In Which we Talked about Systems, Publishing, and Open Access: Or the Theme was Alterity and Race in the Digital Humanities

Alex Gil was kind enough to join us for an afternoon in a Google Hangout to talk about data, publishing, systems, open access, and creating more accessible digital programs and scholarship. His talk focused on the need to create a digital revolution, one that used the humanities unique abilities to be good distant readers, knowledge architects, and cultural analyzers, combined with a digital consciousness towards access and labor, to create and encourage new epistemologies. He argued for a new paradigm of thought that was technologically literate, resources conscious, open, and aware of labor. He positioned the Digital Humanities as a place where this sort of translingual and transnational work can be cultivated.

I found his call for a new discipline for the 21st century academy intriguing. This discipline would work to “understand the creation, distribution, and location of all scholarship, in all languages, at all times” (Gil). There is a sense of speaking truth to power through a questioning and unsettling the underlying assumptions of the labor and material practices of modern scholarship within the academy, and the associated businesses. Gil detailed the pervasive issues with the ways in which knowledge, in its various material forms, is housed, sold, distributed, and used. There are clear needs to look not only at what we produce, but how, where, and for who. Underlying these issues are concerns with labor practices, intellectual property, ownership, and expertise for digital circulation. Between Gil’s talk, our questions, and the readings, it seems that there is a need for developing within the digital humanities a critical mass to lead to a more fair, global, tranlingual, and socially just academy. We need to encourage the development of critical technical ideologies and practices in our work, scholarship, writing, and teaching.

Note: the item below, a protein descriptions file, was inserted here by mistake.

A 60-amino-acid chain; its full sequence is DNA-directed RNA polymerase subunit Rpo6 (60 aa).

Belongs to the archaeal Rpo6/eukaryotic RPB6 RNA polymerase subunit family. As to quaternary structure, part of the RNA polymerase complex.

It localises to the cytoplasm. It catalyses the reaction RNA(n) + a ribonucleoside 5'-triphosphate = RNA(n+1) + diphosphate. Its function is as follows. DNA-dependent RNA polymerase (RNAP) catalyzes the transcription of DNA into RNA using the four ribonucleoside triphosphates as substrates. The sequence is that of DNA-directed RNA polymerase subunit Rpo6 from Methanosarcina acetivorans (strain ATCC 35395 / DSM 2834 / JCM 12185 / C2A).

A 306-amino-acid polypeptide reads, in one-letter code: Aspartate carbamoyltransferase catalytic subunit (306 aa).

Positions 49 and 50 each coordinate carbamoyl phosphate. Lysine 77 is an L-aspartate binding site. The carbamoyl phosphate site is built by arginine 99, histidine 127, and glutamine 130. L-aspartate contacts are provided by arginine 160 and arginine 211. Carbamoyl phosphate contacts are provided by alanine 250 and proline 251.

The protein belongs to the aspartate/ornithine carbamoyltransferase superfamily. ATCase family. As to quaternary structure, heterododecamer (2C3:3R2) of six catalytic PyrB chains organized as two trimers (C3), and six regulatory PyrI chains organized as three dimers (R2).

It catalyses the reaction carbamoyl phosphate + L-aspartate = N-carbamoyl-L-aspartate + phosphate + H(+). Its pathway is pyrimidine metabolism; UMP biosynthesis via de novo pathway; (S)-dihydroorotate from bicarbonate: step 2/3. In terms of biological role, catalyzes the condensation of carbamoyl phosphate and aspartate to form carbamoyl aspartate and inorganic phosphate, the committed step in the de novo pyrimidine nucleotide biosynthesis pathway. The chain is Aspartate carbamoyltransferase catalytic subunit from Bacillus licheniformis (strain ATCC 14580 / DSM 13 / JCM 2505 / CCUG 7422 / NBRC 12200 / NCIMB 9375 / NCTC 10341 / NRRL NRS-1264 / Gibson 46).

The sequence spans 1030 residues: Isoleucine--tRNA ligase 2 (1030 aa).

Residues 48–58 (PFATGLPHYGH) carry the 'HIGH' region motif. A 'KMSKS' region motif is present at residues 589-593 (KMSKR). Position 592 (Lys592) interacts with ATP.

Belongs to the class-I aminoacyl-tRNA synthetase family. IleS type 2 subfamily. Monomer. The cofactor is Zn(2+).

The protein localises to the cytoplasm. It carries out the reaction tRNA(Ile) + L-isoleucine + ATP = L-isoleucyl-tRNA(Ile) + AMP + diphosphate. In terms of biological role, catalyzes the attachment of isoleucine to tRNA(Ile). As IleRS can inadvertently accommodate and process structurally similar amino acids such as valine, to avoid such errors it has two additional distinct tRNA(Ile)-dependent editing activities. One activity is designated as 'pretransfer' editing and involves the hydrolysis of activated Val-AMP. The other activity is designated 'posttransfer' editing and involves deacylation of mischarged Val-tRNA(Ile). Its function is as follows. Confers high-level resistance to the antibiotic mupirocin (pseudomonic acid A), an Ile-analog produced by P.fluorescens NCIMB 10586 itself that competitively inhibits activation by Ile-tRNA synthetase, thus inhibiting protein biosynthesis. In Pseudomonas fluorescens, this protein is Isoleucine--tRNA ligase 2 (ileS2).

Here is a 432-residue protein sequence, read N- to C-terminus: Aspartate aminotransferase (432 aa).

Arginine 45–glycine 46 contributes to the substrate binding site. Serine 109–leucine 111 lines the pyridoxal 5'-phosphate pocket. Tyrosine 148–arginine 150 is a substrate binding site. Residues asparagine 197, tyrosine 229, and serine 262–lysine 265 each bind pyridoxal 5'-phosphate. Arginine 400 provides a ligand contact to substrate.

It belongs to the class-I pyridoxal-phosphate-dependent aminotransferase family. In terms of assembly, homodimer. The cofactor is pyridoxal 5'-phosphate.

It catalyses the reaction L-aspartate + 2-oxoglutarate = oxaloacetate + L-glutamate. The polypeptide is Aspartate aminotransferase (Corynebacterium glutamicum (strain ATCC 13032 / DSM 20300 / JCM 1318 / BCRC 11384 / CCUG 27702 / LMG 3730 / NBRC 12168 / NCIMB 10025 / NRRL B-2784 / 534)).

These all bring important rhetorical concerns: how does work circulate, who owns it, how does or can an audience interact with it, and what effects does this have on the ultimate labor that knowledge does? In an open access world, we would do our best to account for the variety of technological barriers and literacies needed for effective and just knowledge making and sharing. His positioning of work, from within and without digital humanities and libraries, serves as a potential rallying cause for accessing new epistemologies and circulating them through new, digitally aware, texts and compositions. The de-centralized, data conscious, and knowledge centric views that he discussed were, in many ways, both inspiring and daunting.

Alex Gil’s various projects, Around DH in 80 Days, “The Digital Library of Babel,” “The User, the Learner and the Machines W Make,” and his talk all provide us with potentials for the sort of scholarship that access conscious, Digital Humanities, can or could do. They also bring attention to the knowledge, linguistic, and access gaps that exists in scholarship, and that the Digital Humanities perpetuate through unquestioned assumptions and differences in resources. I found the readings on Global Outlook::Digital Humanities (GO::DH), and their work to utilize the transligingual, transnational, and technological abilities of the digital humanities, as a vital and important project. Additionally, tools like Jekyll, and a call for becoming proficient (and perhaps even expert teachers) in the technologies we use, so we can be more critical and purposeful in our choices, and to better be able to describe our reasoning. This would allow us to exert resistance on the hegemonic structures that so often control scholarship.